Currently the FRCPC Emergency Medicine Residency Director at the University of Manitoba, Dr. ffrench was instrumental in preparing the ED for COVID. With the support of 2 other physicians she developed intubation protocols for COVID suspect and positive patients. EM staff were able to practice these protocols in team based simulation using full PPE, including donning and doffing procedures. These simulations allowed the team to troubleshoot problems before facing the real situation. While national bodies recommended the most experienced physician to intubate COVID cases, Dr. ffrench ensured that resident learners were protected from local pressures to allow resident intubaters. Safety of residents has always been her priority. Senior residents were provided full training simulation in trauma care and resuscitation using appropriate PPE protocols prior to being allowed to lead resuscitation cases.
Is chief of the EDs from her region (chef du département de médecine d’urgence au CIUSSS de l’Estrie-CHUS), did a lot of work planning the covid response coordinating with public health and local authorities. She also gave a talk for FMSQ(fédération des médecins spécialistes du Québec) on leadership in times of COVID-19 for physicians from all medical specialties.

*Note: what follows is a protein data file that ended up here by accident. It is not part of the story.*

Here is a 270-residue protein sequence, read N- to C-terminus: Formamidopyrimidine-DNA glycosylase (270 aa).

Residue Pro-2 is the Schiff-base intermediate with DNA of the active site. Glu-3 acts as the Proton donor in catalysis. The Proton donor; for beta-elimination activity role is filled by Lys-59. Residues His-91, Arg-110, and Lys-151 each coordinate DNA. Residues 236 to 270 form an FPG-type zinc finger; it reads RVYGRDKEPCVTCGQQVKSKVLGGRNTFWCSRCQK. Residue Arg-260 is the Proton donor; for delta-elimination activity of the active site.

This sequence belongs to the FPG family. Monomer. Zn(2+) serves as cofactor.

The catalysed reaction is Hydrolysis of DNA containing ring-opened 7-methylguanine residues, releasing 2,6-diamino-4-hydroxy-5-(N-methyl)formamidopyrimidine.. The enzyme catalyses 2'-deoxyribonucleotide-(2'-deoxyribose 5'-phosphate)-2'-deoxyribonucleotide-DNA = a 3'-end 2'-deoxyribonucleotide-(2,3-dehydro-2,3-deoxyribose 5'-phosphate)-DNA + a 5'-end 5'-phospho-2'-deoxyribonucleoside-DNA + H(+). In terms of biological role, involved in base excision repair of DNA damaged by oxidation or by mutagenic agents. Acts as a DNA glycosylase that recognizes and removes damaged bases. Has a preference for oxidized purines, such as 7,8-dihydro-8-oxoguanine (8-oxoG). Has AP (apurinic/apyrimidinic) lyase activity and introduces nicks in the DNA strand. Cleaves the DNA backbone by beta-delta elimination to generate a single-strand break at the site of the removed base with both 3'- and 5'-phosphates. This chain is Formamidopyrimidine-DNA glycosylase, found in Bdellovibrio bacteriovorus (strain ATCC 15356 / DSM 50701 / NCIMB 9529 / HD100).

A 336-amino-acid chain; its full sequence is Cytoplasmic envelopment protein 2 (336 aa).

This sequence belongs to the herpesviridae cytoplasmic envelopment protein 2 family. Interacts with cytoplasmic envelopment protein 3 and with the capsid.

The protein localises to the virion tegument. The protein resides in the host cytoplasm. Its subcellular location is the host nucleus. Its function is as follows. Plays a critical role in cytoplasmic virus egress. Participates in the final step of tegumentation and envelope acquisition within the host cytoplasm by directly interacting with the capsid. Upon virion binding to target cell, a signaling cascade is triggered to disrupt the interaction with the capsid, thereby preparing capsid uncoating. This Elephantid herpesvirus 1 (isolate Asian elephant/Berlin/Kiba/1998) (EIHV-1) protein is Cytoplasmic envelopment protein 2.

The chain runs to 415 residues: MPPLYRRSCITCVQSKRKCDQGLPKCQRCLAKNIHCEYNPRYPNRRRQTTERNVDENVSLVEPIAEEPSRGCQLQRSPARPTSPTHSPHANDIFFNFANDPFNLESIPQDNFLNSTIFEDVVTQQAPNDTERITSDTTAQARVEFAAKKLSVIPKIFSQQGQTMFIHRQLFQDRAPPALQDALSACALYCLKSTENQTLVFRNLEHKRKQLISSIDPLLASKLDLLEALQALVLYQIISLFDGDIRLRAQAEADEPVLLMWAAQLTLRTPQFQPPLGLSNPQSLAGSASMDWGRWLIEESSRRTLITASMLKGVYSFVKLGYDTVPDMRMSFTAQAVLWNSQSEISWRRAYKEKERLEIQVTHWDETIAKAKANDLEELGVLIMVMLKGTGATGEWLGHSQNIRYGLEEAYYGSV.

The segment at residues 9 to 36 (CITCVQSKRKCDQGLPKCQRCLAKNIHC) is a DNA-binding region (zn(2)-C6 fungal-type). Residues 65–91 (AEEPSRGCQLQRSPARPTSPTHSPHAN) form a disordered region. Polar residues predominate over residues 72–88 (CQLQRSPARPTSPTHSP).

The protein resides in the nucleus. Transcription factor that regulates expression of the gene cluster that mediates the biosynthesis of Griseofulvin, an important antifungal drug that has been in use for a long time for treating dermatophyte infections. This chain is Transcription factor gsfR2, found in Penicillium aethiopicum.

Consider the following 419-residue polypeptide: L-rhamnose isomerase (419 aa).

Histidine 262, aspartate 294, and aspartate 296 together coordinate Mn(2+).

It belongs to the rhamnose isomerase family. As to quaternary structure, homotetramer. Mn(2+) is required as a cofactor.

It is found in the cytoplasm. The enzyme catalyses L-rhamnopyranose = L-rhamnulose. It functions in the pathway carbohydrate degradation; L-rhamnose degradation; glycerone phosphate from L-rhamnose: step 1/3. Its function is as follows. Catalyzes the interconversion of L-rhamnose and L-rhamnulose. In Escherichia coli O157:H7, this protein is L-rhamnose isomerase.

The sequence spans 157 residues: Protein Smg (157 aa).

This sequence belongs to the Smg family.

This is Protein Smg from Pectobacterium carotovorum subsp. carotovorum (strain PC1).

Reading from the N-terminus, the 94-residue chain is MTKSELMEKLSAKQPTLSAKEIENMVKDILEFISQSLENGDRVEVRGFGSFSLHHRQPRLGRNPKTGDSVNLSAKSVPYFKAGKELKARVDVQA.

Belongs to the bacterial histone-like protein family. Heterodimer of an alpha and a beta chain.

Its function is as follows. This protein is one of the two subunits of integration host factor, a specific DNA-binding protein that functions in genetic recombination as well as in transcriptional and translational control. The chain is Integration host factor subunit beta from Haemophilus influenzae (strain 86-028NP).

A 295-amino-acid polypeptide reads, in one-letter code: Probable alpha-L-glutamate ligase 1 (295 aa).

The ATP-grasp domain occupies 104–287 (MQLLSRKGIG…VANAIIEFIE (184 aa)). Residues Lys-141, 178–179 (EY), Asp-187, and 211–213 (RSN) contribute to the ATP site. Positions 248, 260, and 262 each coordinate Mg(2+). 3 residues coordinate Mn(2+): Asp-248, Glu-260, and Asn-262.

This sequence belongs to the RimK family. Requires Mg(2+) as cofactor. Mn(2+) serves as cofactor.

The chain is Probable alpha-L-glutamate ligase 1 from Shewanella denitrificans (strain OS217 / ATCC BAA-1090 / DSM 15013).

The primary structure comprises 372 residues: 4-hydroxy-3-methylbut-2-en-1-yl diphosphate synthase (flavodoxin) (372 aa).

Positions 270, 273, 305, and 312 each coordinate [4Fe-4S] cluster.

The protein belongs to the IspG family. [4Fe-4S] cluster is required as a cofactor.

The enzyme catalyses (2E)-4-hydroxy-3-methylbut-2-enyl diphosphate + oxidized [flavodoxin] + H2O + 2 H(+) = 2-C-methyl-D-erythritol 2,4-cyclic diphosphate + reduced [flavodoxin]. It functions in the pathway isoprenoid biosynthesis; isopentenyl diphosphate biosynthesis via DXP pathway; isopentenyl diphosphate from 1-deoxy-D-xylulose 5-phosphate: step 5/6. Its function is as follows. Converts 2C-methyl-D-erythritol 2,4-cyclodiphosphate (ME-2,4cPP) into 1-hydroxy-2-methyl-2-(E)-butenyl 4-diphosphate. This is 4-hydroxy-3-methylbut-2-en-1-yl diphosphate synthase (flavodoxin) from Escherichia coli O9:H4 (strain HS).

As the Covid pandemic reached Canadian soil and our department and organization grappled with the emerging threat, lockdown and the deluge of new and daily information, Dr. Ashley Lee volunteered for the role as our ED lead for pandemic planning. This allowed our Chief, Dr. Phil Schieldrop to focus on overall management of the ED’s. She attended hours of daily meetings, advocating for the ED, and was instrumental in ensuring appropriate PPE supply and distribution for our department. Dr Lee also produced an excellent evidence based ED treatment and admission protocol that was quickly adopted by both Internal Medicine and Hospitalist groups. She constantly kept the rest of the department up to date on local issues as well as changes to provincial protocols. She was a trusted and calm voice that helped many in our department get through the anxiety and fear that we all felt in the early stages of the pandemic. We are privileged to call her one of our own.
has been an outstanding member of the medical leadership team at the Royal Alexandra Hospital, providing clear decision-making and balanced approaches at all stages of the pandemic. She has maintained her focus on patient care without overlooking the needs of her frontline medical teams—both physician and nursing teams over the last five months with a great deal of grace. Rebeccah provides opinion and guidance to help with operational and medical issues for the ED and elsewhere in the site and she’s been invaluable as a colleague for professional support for the leadership team.